NBC News did a story about the almost 12,000 unexamined rape kits that were found in a Detroit evidence warehouse after a crime lab there was closed down a few years ago. They’re slowly going through the process of testing them, with no funding from the state to do so, and it’s showing results:
So far, 600 kits have been tested, and investigators say that they have discovered evidence of 21 serial rapists. Grant money funded the testing of those kits. Worthy said it costs on average between $1,200 and $1,500 to get each kit tested. People have wanted to donate money to help get kits tested, but the prosecutor’s office cannot solicit or collect funds. But now a non-profit organization, the Detroit Crime Commission, has set up a fund and will manage it for the purpose of accepting donations and using those funds to help pay to get kits tested.
Some of the kits tested have revealed sobering results. One kit from 2002 revealed DNA belonging to a man who was in prison for the murder of three women. The murders had been committed during the seven years the rape kit sat on a warehouse shelf.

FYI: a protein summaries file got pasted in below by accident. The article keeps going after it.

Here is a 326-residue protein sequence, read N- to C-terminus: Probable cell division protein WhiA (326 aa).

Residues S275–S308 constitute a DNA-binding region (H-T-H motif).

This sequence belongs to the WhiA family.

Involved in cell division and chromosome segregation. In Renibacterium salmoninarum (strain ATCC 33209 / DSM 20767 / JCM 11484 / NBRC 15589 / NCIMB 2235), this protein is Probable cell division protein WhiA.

The Detroit Police department says that they completed an internal review in 2009. NBC News filed an official request for records of any internal investigation, and two months later we received an eight page document. In it, the police say once they became aware of the situation in the warehouse, they randomly pulled 36 of the stored rape kits and found there were “justifiable reasons” for not testing them. Those reasons, police say, include victims who refused to prosecute or were uncooperative and assailants who pleaded guilty to lesser charges. When NBC News showed the report to Worthy, she questioned its validity.
“Their reasons were just made-up reasons as to why there should be no investigation,” Worthy said.
The piece includes an incredible story about one woman who was raped 14 years ago and was recently informed that, because the evidence was finally examined, they now know who did it and that person is going to be prosecuted.